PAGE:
A Letter about a Flight Jacket

I jumped at the chance to buy a 1986 Mel Ziegler letter on BR letterhead and I’m really glad I did. First, it’s just a great look at what a classy company they were and how Mel’s gift for language never fails to charm. It’s so warm and witty. Secondly, this particular letter points directly to a slight but important change made in the catalogue copy for the leather Flight Jacket. For both authenticity and thrilling minutia this letter fulfills all of my geek needs.

The writer, a Mr. Doug Marshall from Ohio, is one of a number of WWII vets who had written in to dispute a detail in the write-up for the jacket. The line in the catalog is “…and there were no handpockets, presumably because said appendages are occupied when you are aiming a P47 at the flight deck of a carrier.)” Apparently, it is wrong to imagine a P47 fighter plane landing on an aircraft carrier in WWII whereas a “Hellcat” would be correct. (Don’t ask me!)

Mel thanks him for the constructive criticism in the most charming and self-effacing manner and points out the copy is corrected as of the holiday 1986 catalogue. (See before and after catalogue pages below)

The letter goes on to comment on the possibility of a children’s line as well as some insight into their strategy for adding new stores in areas where catalog buying is strongest.

You can see in the letter’s signature line the note “mz/ca” for Mel Zeigler and Christie Allair. Thanks to my friend Scott Dodd who pointed me to this passage in the Wild Company memoir: “… we were getting outsized positive feedback from all over the country; hundreds of letters from customers every week. Because someone had taken the trouble to write, each letter, whether it offered an idea, an observation, or a compliment, required a thoughtful answer…A charming, witty friend, Christie Allair, worked with me to answer every letter.”

Here’s the letter in full:

Dear Mr. Marshall:

Thanks for your letter. We indeed heard from an incredible number of WWII carrier pilots and flyers who pointed out the folly of attempting to land a P47 on a carrier. We would consider it a kindness if you didn’t press us for the exact number.

No doubt you’ve received our holiday catalogue by now and noted the corrected Flight Jacket copy. We may err occasionally, but never for long governed by the astute readership you represent.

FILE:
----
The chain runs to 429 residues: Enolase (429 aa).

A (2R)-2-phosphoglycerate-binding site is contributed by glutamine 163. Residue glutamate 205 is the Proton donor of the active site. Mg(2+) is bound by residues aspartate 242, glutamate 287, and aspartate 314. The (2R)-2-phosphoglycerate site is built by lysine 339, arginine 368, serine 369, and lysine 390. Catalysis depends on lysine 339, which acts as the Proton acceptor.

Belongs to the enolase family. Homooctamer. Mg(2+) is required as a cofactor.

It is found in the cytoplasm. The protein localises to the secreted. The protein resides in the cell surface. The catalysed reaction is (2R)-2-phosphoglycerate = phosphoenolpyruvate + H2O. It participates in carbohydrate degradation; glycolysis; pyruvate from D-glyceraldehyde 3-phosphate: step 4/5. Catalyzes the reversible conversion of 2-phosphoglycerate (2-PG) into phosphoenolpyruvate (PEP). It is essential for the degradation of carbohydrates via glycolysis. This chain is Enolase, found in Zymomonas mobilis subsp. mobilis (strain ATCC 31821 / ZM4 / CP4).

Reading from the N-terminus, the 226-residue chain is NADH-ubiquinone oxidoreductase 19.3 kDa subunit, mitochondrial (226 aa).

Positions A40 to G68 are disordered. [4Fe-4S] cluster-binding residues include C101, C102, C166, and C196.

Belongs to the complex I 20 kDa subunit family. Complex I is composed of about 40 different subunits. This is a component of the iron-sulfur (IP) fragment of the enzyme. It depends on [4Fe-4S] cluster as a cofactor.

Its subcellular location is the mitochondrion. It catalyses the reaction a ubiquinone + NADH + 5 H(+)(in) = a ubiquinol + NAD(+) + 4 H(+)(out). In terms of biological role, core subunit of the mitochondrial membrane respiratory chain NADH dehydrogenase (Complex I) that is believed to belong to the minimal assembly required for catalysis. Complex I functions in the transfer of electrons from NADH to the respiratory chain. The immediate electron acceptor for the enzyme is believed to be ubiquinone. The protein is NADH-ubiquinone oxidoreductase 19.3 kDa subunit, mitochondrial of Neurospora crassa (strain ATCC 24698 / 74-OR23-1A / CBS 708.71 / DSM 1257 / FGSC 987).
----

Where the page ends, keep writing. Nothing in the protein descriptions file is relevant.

Although we haven’t any immediate plans to offer children’s wear, it’s obviously a market for consideration. Presently, we’re opening new stores in areas that have generated the greatest mail order response. Eventually, we hope to reach more communities like yours.

Again, thanks for both the complients and constructive criticism. We enjoyed hearing from you.

Very truly yours,

Mel Ziegler


The (Hellcat) corrected Flight Jacket page.

About The Author

Robyn Adams
Robyn's fascination with Banana Republic began in 1984 when her Alaskan adventurer father began buying the clothing and giving her the catalogs. She loved the clothes and as an artist she was drawn to the illustrations. She went on to study illustration at art college in BR's hometown of San Francisco and worked for years as a background artist for animation. She is now based in Oakland, CA as a graphic designer and illustrator with Secret Fan Base . She's been collecting and archiving at Abandoned Republic since 2011.


  • Wendy Joffe on August 19, 2020

    Thank-you for sharing this letter, which is yet another wonderful vignette in the history of what Banana Republic stood for: Listening to customers and responding to their questions and concerns. I’ve a letter-writing story to share, if I may.

    While a college student in the mid- to late 80s, I built my modest wardrobe around a few key pieces from Banana Republic. By far, my favorite was the Bush Dress, a most versatile item worn year ’round – with short sleeves in summer, long sleeves when the weather cooled. It offered everything I needed in a dress, from comfort to durability and practicality (those commodious pockets substituted for a purse). When a group of classmates expressed admiration, I of course had to sing praises for Banana Republic. One of the students piped, “Oh, THAT dress! I wrote to the company that I was offended by the ‘Mother Earth’ description in the catalogue. Mel Ziegler sent me a letter apologizing that no offense was meant….” She continued her rant, I held my tongue, and thought how cool it was that Mr. Ziegler himself would reply.

    The reference to “Mother Earth” is found in the Holiday ’85 edition, which offers head-to-toe gift ideas aptly titled, “Good Sport,” “Wall Street Survivalist,” etc. The “Mother Earth” outfit is found on page 34 (featuring the corduroy version of said Bush Dress), accompanied by an idealized description of she who might wear it. Personally, I find nothing offensive – kindly do not roast me – but of course to each their own opinion. I still have the dress, which is a testament to its quality. It’s handily withstood long days on campus, casual Fridays at the office, nature walks with tugging toddlers, and just gettin’ through the day. I sincerely doubt a current offering from BR’s Heritage line, bearing the dreaded DRY CLEAN ONLY label, would hold its own next to my trusty Bush Dress.

    • Robyn Adams on August 24, 2020

      This is such a marvelous comment, Wendy, thanks for sharing! I love that story and yes, she was lucky to get a thoughtful reply!

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